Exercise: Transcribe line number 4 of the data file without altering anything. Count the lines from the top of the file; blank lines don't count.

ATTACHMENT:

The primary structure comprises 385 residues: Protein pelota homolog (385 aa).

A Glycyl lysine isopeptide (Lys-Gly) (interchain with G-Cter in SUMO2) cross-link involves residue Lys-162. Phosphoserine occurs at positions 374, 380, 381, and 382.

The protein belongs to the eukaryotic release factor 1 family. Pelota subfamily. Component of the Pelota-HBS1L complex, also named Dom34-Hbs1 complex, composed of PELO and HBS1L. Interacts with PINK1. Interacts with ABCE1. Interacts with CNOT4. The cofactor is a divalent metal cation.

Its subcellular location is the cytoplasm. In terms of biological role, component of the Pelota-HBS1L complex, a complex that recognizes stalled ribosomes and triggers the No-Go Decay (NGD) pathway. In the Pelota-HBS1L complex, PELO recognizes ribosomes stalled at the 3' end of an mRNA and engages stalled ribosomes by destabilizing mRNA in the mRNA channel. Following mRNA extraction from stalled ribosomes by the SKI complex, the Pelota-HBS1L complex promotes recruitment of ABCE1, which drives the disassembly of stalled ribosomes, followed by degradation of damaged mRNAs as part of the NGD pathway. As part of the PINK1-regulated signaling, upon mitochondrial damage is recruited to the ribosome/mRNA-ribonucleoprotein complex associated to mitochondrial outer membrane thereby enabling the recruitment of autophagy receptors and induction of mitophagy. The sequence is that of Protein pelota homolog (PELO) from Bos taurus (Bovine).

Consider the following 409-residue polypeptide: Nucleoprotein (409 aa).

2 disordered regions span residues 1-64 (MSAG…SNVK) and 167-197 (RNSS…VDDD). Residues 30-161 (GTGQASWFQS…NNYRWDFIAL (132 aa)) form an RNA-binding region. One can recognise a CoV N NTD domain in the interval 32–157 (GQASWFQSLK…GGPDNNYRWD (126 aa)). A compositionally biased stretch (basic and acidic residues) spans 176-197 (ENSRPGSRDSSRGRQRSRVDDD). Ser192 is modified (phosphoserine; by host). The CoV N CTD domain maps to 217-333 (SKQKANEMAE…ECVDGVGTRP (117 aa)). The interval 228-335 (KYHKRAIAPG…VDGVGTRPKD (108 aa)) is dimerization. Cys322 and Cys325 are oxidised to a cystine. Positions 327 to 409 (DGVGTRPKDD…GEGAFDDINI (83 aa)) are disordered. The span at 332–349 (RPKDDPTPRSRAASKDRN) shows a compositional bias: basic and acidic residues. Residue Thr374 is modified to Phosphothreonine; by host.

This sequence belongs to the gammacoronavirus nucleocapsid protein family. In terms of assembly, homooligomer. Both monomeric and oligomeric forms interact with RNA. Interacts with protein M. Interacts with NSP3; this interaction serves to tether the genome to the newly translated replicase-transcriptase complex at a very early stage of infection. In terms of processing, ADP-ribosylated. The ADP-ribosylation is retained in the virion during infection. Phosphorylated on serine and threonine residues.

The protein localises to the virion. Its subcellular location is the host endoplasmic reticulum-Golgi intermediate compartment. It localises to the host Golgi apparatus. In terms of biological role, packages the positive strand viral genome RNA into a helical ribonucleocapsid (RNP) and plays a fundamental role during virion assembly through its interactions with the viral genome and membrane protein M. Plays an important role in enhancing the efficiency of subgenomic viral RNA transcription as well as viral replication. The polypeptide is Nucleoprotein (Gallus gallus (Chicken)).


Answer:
Its subcellular location is the cytoplasm. In terms of biological role, component of the Pelota-HBS1L complex, a complex that recognizes stalled ribosomes and triggers the No-Go Decay (NGD) pathway. In the Pelota-HBS1L complex, PELO recognizes ribosomes stalled at the 3' end of an mRNA and engages stalled ribosomes by destabilizing mRNA in the mRNA channel. Following mRNA extraction from stalled ribosomes by the SKI complex, the Pelota-HBS1L complex promotes recruitment of ABCE1, which drives the disassembly of stalled ribosomes, followed by degradation of damaged mRNAs as part of the NGD pathway. As part of the PINK1-regulated signaling, upon mitochondrial damage is recruited to the ribosome/mRNA-ribonucleoprotein complex associated to mitochondrial outer membrane thereby enabling the recruitment of autophagy receptors and induction of mitophagy. The sequence is that of Protein pelota homolog (PELO) from Bos taurus (Bovine).